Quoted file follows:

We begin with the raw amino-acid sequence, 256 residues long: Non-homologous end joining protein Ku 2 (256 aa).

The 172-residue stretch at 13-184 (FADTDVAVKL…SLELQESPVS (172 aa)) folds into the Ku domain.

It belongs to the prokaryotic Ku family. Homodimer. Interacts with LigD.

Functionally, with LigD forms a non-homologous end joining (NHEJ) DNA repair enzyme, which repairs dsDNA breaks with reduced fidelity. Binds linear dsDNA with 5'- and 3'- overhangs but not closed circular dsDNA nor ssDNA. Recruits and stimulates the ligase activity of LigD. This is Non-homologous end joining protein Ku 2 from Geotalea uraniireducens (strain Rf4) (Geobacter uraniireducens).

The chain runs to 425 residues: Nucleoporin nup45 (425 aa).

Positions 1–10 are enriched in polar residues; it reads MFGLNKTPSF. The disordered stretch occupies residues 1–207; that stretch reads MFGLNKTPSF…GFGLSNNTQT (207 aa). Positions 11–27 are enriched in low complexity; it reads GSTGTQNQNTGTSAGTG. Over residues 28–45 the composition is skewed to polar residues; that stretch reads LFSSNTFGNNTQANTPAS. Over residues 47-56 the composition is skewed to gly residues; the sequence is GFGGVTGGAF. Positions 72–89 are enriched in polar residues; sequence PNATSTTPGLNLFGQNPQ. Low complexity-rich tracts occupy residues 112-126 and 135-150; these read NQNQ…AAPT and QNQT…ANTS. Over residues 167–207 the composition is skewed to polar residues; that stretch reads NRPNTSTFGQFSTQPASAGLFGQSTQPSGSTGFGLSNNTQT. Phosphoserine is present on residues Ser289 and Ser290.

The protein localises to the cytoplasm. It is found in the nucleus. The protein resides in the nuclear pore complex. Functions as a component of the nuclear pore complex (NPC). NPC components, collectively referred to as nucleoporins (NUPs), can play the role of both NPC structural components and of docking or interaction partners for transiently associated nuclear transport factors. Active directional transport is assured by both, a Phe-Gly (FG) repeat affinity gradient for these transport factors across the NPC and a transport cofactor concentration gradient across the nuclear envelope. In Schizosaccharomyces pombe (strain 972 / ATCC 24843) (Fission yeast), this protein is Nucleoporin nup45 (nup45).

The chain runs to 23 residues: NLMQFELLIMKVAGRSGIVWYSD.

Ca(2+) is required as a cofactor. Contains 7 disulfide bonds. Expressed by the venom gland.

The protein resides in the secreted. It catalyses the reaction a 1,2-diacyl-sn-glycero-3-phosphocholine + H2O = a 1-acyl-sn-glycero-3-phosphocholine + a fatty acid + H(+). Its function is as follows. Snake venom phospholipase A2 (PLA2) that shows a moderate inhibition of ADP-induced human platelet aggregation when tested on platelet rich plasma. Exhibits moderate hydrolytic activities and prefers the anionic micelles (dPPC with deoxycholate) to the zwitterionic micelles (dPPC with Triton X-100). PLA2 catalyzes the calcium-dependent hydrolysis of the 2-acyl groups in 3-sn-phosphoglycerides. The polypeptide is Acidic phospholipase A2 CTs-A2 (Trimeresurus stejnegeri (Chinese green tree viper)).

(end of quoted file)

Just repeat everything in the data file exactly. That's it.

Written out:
We begin with the raw amino-acid sequence, 256 residues long: Non-homologous end joining protein Ku 2 (256 aa).

The 172-residue stretch at 13-184 (FADTDVAVKL…SLELQESPVS (172 aa)) folds into the Ku domain.

It belongs to the prokaryotic Ku family. Homodimer. Interacts with LigD.

Functionally, with LigD forms a non-homologous end joining (NHEJ) DNA repair enzyme, which repairs dsDNA breaks with reduced fidelity. Binds linear dsDNA with 5'- and 3'- overhangs but not closed circular dsDNA nor ssDNA. Recruits and stimulates the ligase activity of LigD. This is Non-homologous end joining protein Ku 2 from Geotalea uraniireducens (strain Rf4) (Geobacter uraniireducens).

The chain runs to 425 residues: Nucleoporin nup45 (425 aa).

Positions 1–10 are enriched in polar residues; it reads MFGLNKTPSF. The disordered stretch occupies residues 1–207; that stretch reads MFGLNKTPSF…GFGLSNNTQT (207 aa). Positions 11–27 are enriched in low complexity; it reads GSTGTQNQNTGTSAGTG. Over residues 28–45 the composition is skewed to polar residues; that stretch reads LFSSNTFGNNTQANTPAS. Over residues 47-56 the composition is skewed to gly residues; the sequence is GFGGVTGGAF. Positions 72–89 are enriched in polar residues; sequence PNATSTTPGLNLFGQNPQ. Low complexity-rich tracts occupy residues 112-126 and 135-150; these read NQNQ…AAPT and QNQT…ANTS. Over residues 167–207 the composition is skewed to polar residues; that stretch reads NRPNTSTFGQFSTQPASAGLFGQSTQPSGSTGFGLSNNTQT. Phosphoserine is present on residues Ser289 and Ser290.

The protein localises to the cytoplasm. It is found in the nucleus. The protein resides in the nuclear pore complex. Functions as a component of the nuclear pore complex (NPC). NPC components, collectively referred to as nucleoporins (NUPs), can play the role of both NPC structural components and of docking or interaction partners for transiently associated nuclear transport factors. Active directional transport is assured by both, a Phe-Gly (FG) repeat affinity gradient for these transport factors across the NPC and a transport cofactor concentration gradient across the nuclear envelope. In Schizosaccharomyces pombe (strain 972 / ATCC 24843) (Fission yeast), this protein is Nucleoporin nup45 (nup45).

The chain runs to 23 residues: NLMQFELLIMKVAGRSGIVWYSD.

Ca(2+) is required as a cofactor. Contains 7 disulfide bonds. Expressed by the venom gland.

The protein resides in the secreted. It catalyses the reaction a 1,2-diacyl-sn-glycero-3-phosphocholine + H2O = a 1-acyl-sn-glycero-3-phosphocholine + a fatty acid + H(+). Its function is as follows. Snake venom phospholipase A2 (PLA2) that shows a moderate inhibition of ADP-induced human platelet aggregation when tested on platelet rich plasma. Exhibits moderate hydrolytic activities and prefers the anionic micelles (dPPC with deoxycholate) to the zwitterionic micelles (dPPC with Triton X-100). PLA2 catalyzes the calcium-dependent hydrolysis of the 2-acyl groups in 3-sn-phosphoglycerides. The polypeptide is Acidic phospholipase A2 CTs-A2 (Trimeresurus stejnegeri (Chinese green tree viper)).